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Tips for choosing undergarments for every dance form and performance
What you wear on your body is critical when it comes to dancing - Dancewear can either hide or highlight and either complement or distract from your moves.
So while choosing a costume can be a complicated process and selecting the perfect undergarments to go with your specially crafted outfit is even more critical, requiring some smart thinking.
A finished look (that includes appropriate undergarments) will not only make you look great on stage but will also exude professionalism. Showing any type of undergarments is not becoming on stage. Wearing appropriate undergarment is also essential to ensure there are no costume malfunctions and that your performance is considered tasteful.
In this post, I attempt to demystify the so-called basic concept of undergarments for dancewear; here are some commonsensical but often overlooked guidelines on choosing undergarments.
A dance student taking a class in the dance studio and the professional dancer performing on stage will have different requirements; know your need.
Dance is a sport, and hence supportive garments are a must. You may not need a sports bra as you wouldn't be bouncing up and down, but an undergarment that offers a good fit and support where you need it will still be essential.
Classic tank-style, the ankle-length unitard is the perfect costume foundation for dance, aerial, tightrope, hoop and other performance styles. Versatile simplicity allows for use under a variety of styles.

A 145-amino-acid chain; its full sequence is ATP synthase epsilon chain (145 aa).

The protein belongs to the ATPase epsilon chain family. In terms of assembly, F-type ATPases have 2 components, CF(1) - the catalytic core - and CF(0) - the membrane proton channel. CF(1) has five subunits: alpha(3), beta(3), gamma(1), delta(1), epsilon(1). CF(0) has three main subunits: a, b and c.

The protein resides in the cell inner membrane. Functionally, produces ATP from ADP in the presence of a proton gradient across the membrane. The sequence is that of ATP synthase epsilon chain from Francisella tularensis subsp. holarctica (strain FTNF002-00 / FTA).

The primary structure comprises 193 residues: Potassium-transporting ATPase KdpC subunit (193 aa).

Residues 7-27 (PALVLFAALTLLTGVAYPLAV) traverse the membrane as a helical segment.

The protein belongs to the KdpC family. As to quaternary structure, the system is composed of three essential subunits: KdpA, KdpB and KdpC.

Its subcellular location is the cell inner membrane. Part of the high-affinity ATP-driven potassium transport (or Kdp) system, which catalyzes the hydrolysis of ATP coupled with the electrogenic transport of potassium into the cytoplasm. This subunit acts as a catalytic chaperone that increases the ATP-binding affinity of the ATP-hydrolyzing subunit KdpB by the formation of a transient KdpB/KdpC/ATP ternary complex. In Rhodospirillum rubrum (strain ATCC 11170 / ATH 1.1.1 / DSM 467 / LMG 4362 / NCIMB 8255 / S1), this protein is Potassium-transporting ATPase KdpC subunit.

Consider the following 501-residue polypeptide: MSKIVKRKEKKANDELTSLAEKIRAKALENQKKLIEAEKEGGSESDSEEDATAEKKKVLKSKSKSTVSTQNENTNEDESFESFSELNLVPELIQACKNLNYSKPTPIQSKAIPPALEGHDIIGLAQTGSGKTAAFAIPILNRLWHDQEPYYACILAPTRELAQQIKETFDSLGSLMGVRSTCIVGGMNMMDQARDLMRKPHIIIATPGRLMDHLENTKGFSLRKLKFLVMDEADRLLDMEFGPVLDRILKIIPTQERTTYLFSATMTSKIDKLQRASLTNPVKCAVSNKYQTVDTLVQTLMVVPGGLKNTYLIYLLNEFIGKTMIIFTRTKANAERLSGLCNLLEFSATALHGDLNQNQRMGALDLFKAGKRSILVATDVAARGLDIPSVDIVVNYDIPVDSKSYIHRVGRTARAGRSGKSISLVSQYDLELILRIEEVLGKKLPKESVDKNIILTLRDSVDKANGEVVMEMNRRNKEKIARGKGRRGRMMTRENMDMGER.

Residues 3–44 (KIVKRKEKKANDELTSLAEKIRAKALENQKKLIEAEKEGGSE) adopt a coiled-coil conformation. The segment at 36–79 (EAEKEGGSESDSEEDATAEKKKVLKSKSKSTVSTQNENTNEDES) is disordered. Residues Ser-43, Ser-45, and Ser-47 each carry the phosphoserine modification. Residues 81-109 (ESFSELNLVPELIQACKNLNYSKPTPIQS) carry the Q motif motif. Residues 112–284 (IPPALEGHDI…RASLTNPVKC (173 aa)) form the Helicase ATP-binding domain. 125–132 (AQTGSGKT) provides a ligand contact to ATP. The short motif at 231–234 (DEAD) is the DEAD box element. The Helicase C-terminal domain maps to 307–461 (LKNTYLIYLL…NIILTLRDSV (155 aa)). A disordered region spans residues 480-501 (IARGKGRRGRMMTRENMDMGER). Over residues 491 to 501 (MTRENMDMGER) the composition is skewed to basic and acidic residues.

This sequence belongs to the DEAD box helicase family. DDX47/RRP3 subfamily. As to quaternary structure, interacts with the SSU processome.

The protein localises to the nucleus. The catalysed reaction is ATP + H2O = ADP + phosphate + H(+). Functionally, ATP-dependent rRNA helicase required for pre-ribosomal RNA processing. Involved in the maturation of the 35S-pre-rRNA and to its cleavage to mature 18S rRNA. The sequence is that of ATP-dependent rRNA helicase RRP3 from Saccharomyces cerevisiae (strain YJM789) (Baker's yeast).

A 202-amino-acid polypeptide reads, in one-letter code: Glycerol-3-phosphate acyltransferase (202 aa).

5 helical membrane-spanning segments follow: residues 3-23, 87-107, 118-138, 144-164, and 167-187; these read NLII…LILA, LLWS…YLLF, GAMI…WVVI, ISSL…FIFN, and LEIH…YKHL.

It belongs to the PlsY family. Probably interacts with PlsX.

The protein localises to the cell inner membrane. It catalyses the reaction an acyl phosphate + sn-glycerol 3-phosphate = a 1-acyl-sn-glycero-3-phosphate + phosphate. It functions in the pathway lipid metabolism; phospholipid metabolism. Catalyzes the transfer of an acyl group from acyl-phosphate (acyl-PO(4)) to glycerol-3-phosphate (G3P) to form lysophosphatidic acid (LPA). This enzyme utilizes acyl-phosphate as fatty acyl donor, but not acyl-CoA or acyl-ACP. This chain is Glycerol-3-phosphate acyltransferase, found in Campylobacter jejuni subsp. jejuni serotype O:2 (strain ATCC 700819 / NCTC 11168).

A classic racerback silhouette features a scoop neckline with broad shoulder and back straps and provides maximum support for high-impact routines
Camisole-style body tight with heel cutouts provides dancers a smooth, flattering and modest undergarment when performing in revealing or unlined costumes. Detachable, adjustable straps allow for multiple customized styles
Also called booty shorts, the best ones fit snug and eliminate chafing between the inner thighs.
Best for wearing under full skirts or panel skirts, these can be rolled down and pinned into position.
For most adult dancers just a leotard may not provide enough support to make it through class without unwanted bounce or a dancer may like to feel very secure and covered when she is dancing.
Consider Your Leotard :
If you have a choice on what kind of leotard you can wear, get one that has a racer back, a high back/mandarin collar, or a relatively high scoop back, as they conceal bras. Leotards with either thick tank straps or sleeves also hide your bra while strappy backs with big cutouts cannot help with concealment.
Match The Style of Bra with The Leotard :
If you have a racerback leo, choose a racerback bra (thinner straps will not show). While wearing a leotard with a high back, any style of bra will work (straight across back with crossed straps or racerback styles can be hidden well--the straps stay in place and don't "peek" out).
A sports bra with a pull over the head feature wins over a day bra with a clasp any day. Clasps make a bump under your leotard and will also hurt you when you do floor work